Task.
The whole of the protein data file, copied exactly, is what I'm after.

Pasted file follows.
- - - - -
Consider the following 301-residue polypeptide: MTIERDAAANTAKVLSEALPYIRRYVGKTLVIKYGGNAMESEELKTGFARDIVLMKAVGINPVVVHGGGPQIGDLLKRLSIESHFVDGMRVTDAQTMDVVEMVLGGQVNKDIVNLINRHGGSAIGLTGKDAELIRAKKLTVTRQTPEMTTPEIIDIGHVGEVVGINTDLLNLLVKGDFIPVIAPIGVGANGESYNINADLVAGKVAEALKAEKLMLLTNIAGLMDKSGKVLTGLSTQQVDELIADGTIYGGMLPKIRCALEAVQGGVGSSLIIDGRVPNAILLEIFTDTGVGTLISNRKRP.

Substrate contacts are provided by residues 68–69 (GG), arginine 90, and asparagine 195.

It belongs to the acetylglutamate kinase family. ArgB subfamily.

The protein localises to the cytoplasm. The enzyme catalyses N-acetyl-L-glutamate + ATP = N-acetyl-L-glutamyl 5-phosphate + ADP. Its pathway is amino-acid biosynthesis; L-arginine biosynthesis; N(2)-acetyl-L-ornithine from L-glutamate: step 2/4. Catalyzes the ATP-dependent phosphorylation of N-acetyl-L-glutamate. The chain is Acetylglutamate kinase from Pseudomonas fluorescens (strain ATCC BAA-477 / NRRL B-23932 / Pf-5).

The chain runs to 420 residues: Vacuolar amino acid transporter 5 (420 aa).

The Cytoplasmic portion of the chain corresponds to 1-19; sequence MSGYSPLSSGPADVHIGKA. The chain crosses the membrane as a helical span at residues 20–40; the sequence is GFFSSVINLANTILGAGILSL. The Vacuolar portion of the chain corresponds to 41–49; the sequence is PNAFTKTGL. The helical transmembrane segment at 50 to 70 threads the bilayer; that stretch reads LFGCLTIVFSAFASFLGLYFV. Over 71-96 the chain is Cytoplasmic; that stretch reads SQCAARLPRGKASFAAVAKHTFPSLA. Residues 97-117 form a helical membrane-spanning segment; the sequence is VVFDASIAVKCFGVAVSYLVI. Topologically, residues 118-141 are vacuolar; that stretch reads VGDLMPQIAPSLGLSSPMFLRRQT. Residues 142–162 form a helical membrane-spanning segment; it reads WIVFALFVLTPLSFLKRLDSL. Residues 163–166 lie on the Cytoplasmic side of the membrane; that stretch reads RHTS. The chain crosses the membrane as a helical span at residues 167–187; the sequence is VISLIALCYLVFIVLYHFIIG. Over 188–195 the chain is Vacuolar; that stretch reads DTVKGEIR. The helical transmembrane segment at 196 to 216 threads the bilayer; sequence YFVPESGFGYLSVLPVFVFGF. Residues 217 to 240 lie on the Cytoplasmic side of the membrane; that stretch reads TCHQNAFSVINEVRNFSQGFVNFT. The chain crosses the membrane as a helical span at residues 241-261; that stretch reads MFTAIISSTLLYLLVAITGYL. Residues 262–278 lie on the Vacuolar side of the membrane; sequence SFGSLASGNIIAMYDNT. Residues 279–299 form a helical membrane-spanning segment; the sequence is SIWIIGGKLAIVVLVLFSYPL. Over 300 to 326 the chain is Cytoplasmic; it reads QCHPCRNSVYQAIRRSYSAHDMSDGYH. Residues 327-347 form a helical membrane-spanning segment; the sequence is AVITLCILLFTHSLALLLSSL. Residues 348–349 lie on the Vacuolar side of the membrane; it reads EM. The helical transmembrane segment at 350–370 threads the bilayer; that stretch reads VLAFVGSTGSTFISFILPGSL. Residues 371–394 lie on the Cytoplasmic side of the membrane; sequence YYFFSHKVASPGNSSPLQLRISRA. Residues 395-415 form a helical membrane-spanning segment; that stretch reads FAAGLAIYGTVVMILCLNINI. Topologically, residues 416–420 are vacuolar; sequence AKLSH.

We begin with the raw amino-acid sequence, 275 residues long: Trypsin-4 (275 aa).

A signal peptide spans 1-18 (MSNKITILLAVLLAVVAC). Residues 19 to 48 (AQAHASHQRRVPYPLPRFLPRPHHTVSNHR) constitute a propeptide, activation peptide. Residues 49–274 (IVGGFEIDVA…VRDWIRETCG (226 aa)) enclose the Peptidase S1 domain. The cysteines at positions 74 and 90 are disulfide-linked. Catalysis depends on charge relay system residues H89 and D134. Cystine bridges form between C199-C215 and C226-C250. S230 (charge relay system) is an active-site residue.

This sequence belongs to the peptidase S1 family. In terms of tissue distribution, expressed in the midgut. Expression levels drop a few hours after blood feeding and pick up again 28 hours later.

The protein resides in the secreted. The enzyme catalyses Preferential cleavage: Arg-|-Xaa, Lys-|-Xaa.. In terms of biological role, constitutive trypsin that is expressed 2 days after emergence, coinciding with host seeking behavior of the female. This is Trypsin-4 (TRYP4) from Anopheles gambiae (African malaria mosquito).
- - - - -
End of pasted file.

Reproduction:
Consider the following 301-residue polypeptide: MTIERDAAANTAKVLSEALPYIRRYVGKTLVIKYGGNAMESEELKTGFARDIVLMKAVGINPVVVHGGGPQIGDLLKRLSIESHFVDGMRVTDAQTMDVVEMVLGGQVNKDIVNLINRHGGSAIGLTGKDAELIRAKKLTVTRQTPEMTTPEIIDIGHVGEVVGINTDLLNLLVKGDFIPVIAPIGVGANGESYNINADLVAGKVAEALKAEKLMLLTNIAGLMDKSGKVLTGLSTQQVDELIADGTIYGGMLPKIRCALEAVQGGVGSSLIIDGRVPNAILLEIFTDTGVGTLISNRKRP.

Substrate contacts are provided by residues 68–69 (GG), arginine 90, and asparagine 195.

It belongs to the acetylglutamate kinase family. ArgB subfamily.

The protein localises to the cytoplasm. The enzyme catalyses N-acetyl-L-glutamate + ATP = N-acetyl-L-glutamyl 5-phosphate + ADP. Its pathway is amino-acid biosynthesis; L-arginine biosynthesis; N(2)-acetyl-L-ornithine from L-glutamate: step 2/4. Catalyzes the ATP-dependent phosphorylation of N-acetyl-L-glutamate. The chain is Acetylglutamate kinase from Pseudomonas fluorescens (strain ATCC BAA-477 / NRRL B-23932 / Pf-5).

The chain runs to 420 residues: Vacuolar amino acid transporter 5 (420 aa).

The Cytoplasmic portion of the chain corresponds to 1-19; sequence MSGYSPLSSGPADVHIGKA. The chain crosses the membrane as a helical span at residues 20–40; the sequence is GFFSSVINLANTILGAGILSL. The Vacuolar portion of the chain corresponds to 41–49; the sequence is PNAFTKTGL. The helical transmembrane segment at 50 to 70 threads the bilayer; that stretch reads LFGCLTIVFSAFASFLGLYFV. Over 71-96 the chain is Cytoplasmic; that stretch reads SQCAARLPRGKASFAAVAKHTFPSLA. Residues 97-117 form a helical membrane-spanning segment; the sequence is VVFDASIAVKCFGVAVSYLVI. Topologically, residues 118-141 are vacuolar; that stretch reads VGDLMPQIAPSLGLSSPMFLRRQT. Residues 142–162 form a helical membrane-spanning segment; it reads WIVFALFVLTPLSFLKRLDSL. Residues 163–166 lie on the Cytoplasmic side of the membrane; that stretch reads RHTS. The chain crosses the membrane as a helical span at residues 167–187; the sequence is VISLIALCYLVFIVLYHFIIG. Over 188–195 the chain is Vacuolar; that stretch reads DTVKGEIR. The helical transmembrane segment at 196 to 216 threads the bilayer; sequence YFVPESGFGYLSVLPVFVFGF. Residues 217 to 240 lie on the Cytoplasmic side of the membrane; that stretch reads TCHQNAFSVINEVRNFSQGFVNFT. The chain crosses the membrane as a helical span at residues 241-261; that stretch reads MFTAIISSTLLYLLVAITGYL. Residues 262–278 lie on the Vacuolar side of the membrane; sequence SFGSLASGNIIAMYDNT. Residues 279–299 form a helical membrane-spanning segment; the sequence is SIWIIGGKLAIVVLVLFSYPL. Over 300 to 326 the chain is Cytoplasmic; it reads QCHPCRNSVYQAIRRSYSAHDMSDGYH. Residues 327-347 form a helical membrane-spanning segment; the sequence is AVITLCILLFTHSLALLLSSL. Residues 348–349 lie on the Vacuolar side of the membrane; it reads EM. The helical transmembrane segment at 350–370 threads the bilayer; that stretch reads VLAFVGSTGSTFISFILPGSL. Residues 371–394 lie on the Cytoplasmic side of the membrane; sequence YYFFSHKVASPGNSSPLQLRISRA. Residues 395-415 form a helical membrane-spanning segment; that stretch reads FAAGLAIYGTVVMILCLNINI. Topologically, residues 416–420 are vacuolar; sequence AKLSH.

We begin with the raw amino-acid sequence, 275 residues long: Trypsin-4 (275 aa).

A signal peptide spans 1-18 (MSNKITILLAVLLAVVAC). Residues 19 to 48 (AQAHASHQRRVPYPLPRFLPRPHHTVSNHR) constitute a propeptide, activation peptide. Residues 49–274 (IVGGFEIDVA…VRDWIRETCG (226 aa)) enclose the Peptidase S1 domain. The cysteines at positions 74 and 90 are disulfide-linked. Catalysis depends on charge relay system residues H89 and D134. Cystine bridges form between C199-C215 and C226-C250. S230 (charge relay system) is an active-site residue.

This sequence belongs to the peptidase S1 family. In terms of tissue distribution, expressed in the midgut. Expression levels drop a few hours after blood feeding and pick up again 28 hours later.

The protein resides in the secreted. The enzyme catalyses Preferential cleavage: Arg-|-Xaa, Lys-|-Xaa.. In terms of biological role, constitutive trypsin that is expressed 2 days after emergence, coinciding with host seeking behavior of the female. This is Trypsin-4 (TRYP4) from Anopheles gambiae (African malaria mosquito).